|©2010 Nate Crawford|
Final Tally: 85 Spp. and 61,800 birds
My day began at 3 AM with a rude wake-up call from the alarm clock. Out the door at 3:50 AM I was heading off to start the 111th National Audubon Society / 41st Monroe, MI Christmas Bird Count. I was hoping to pick up an owl or two before meeting the guys at the J.R. Whiting Plant in s. Monroe Co. at 7 AM. Long story short, I dipped. I had even walked the Lake Erie shoreline and the bike path with the hopes of calling out a Screech Owl, but failed miserably.
sun to rise Allen counted ~125 Great Blue Herons along the ice shelf near the warm water discharge of the power plant. The herons would flush and fly in all directions before long, so it was good that we got a count before they dispersed. Meanwhile the lake was alive with thousands of unidentifiable ducks and gulls that would have to wait for daybreak to be counted.
|(L/R) Allen Chartier, Mark Wloch, Will Weber|
few more keepers, (2).
With enough illumination we were now able to scan the lake and pick out Lesser Black-backed Gulls, Greater Black-backed Gull, Northern Pintail, Ruddy Duck, American Black Duck, Mallard, Common Goldeneye, Canvasback, Ring-necked Duck, American Coot, Greater Scaup, and thousands of Lesser Scaup.
We then took a mile long hike south along the lakeshore, hoping to find the Orange-crowned Warbler. Though we found several Winter Wrens, Downy Woodpeckers, dozens of Golden-crowned Kinglets and Black-capped Chickadees we failed to find the warbler or Ruby-crowned Kinglet. Along the way I received a call from security telling me that they could NOT open the gate to the Lady of the Lakes woods because the lock was frozen. Meanwhile, attempts to refind the American White Pelican failed. The bird was gone, and would not be relocated (until Nate would find it later in the day).
photos of the bird as it foraged among the grape vines, but it tended to stay obscured by vegetation. Still, I was able to get enough pics to verify ID. This is only the 2nd CBC record for Michigan for this species. Additional images were provided by Allen Chartier (1), (2), (3), (4) and (5).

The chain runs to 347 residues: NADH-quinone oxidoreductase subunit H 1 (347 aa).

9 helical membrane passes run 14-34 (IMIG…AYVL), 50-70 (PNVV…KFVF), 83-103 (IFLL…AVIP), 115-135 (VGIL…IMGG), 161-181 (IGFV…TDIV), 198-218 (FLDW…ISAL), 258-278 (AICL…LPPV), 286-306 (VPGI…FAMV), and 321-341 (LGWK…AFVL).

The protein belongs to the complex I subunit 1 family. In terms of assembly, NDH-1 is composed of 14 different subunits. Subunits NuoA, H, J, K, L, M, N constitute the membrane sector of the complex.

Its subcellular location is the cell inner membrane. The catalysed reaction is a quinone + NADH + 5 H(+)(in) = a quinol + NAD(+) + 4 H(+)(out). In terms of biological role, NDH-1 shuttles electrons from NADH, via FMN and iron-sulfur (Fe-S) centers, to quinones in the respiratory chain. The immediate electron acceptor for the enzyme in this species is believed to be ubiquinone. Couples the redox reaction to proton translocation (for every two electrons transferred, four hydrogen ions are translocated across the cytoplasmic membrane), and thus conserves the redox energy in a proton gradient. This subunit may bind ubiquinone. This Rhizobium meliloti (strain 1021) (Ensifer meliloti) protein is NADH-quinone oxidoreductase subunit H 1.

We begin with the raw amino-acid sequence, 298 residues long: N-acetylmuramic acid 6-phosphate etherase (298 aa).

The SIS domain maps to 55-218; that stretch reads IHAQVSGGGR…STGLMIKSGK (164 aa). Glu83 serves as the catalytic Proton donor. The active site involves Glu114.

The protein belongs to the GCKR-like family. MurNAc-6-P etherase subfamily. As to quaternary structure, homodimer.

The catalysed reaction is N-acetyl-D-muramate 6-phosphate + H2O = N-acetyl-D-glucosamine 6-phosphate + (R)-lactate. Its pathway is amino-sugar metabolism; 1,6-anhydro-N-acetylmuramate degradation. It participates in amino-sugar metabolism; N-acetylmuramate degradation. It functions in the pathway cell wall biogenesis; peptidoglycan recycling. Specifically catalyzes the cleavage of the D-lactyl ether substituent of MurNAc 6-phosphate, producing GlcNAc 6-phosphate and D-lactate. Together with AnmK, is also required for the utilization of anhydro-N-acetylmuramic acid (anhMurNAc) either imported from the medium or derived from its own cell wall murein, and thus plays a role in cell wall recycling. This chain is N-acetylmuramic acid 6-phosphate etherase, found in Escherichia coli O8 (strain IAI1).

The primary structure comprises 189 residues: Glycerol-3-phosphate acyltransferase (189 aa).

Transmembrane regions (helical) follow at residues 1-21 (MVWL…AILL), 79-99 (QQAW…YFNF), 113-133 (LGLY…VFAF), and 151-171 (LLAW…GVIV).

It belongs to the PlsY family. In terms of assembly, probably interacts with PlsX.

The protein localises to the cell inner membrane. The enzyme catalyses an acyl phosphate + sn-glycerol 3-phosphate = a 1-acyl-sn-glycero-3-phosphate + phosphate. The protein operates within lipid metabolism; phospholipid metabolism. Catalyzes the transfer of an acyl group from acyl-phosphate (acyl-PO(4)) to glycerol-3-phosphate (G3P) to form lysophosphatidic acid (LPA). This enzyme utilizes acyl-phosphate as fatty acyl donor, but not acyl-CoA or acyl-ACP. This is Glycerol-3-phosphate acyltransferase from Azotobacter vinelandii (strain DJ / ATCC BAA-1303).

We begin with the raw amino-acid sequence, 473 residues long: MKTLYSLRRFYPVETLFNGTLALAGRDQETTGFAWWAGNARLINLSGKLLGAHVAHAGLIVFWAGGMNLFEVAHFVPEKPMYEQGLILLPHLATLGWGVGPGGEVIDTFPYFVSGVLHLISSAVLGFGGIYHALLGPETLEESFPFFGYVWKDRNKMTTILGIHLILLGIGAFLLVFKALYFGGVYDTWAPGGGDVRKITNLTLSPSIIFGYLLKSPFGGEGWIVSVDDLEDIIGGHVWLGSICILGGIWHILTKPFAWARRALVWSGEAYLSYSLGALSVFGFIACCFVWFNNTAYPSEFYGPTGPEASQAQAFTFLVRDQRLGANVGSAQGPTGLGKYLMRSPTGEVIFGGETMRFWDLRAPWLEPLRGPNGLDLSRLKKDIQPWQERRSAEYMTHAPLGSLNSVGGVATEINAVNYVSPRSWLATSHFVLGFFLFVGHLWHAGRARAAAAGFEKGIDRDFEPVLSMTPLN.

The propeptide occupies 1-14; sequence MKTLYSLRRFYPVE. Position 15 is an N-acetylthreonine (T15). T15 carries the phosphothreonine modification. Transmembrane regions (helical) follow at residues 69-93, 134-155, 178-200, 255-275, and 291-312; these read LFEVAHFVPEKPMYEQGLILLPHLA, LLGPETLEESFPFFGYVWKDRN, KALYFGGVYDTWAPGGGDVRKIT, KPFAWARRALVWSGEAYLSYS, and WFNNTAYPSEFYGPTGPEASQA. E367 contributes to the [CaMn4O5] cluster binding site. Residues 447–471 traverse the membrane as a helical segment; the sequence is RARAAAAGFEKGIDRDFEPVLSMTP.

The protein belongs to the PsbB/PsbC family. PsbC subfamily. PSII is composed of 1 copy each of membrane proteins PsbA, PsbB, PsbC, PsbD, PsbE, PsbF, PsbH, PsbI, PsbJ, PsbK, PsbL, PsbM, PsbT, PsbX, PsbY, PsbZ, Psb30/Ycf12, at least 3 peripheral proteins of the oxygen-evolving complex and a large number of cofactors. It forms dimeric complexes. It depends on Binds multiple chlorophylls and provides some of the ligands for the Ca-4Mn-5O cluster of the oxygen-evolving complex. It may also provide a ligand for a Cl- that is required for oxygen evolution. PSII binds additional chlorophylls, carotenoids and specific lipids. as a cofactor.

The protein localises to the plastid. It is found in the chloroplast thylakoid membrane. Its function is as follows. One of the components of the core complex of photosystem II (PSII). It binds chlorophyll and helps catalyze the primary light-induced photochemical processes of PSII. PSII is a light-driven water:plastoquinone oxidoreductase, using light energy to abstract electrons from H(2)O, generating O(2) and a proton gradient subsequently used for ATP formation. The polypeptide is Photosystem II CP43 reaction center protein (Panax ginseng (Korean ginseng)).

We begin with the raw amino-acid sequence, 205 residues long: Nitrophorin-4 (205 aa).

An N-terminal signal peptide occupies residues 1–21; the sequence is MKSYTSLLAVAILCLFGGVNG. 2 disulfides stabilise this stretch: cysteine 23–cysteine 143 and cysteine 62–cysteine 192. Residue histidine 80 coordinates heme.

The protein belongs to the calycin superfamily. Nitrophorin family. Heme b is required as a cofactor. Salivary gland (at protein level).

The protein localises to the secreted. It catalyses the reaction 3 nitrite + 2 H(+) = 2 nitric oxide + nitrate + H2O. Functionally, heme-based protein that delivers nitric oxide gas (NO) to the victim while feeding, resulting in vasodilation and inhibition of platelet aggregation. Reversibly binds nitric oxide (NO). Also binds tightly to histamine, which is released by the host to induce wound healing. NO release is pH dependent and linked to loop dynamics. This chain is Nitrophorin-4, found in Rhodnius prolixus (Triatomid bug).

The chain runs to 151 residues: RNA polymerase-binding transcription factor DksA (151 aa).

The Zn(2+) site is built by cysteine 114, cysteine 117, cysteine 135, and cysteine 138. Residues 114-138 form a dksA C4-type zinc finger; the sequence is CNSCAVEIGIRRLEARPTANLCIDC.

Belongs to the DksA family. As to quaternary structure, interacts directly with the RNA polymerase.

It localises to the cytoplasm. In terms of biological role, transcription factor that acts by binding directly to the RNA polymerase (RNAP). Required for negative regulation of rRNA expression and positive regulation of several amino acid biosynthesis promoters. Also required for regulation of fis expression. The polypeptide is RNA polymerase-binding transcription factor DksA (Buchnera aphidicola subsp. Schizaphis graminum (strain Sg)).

|©2010 Mark Wloch|
Hooded Mergansers swimming. Unfortunately, it was difficult to get an accurate count through to vines covering the fence, so I pulled alongside to track the birds. A pair of Winter Wrens appeared next to the car, and one even landed on my driver-side mirror! I chased the pair along the fence, but had to settle for obscured captures w/ the camera.
Great Egret flew along the shoreline. I was able to digiscope an image for record.
oblivious to our presence. Surprisingly, four Killdeer flew in and joined the starlings among the dead fish. As we watched them a male Northern Harrier made several passes over the field.
in flight and on the ground.
as it passed by, then disappeared into the native prarie restoration.
Highlights of the count circle areas were reviewed with some interesting sightings:
83 Wild Turkeys were counted in Area 8, which also led all areas in Red-tailed Hawks (12),Mourning Doves (513) and Dark-eyed Juncos (271).
An unseasonal Tree Swallow was the highlight of Area 7, first reported earlier in the week and refound today on the Raisin River west of Raisinville Rd. 45 Snow Buntings were a high for the count circle. A Rough-legged Hawk was also one of two seen today. Karen Potts was also able to get a couple nice images of American Kestrel, American Robin, and Horned Lark.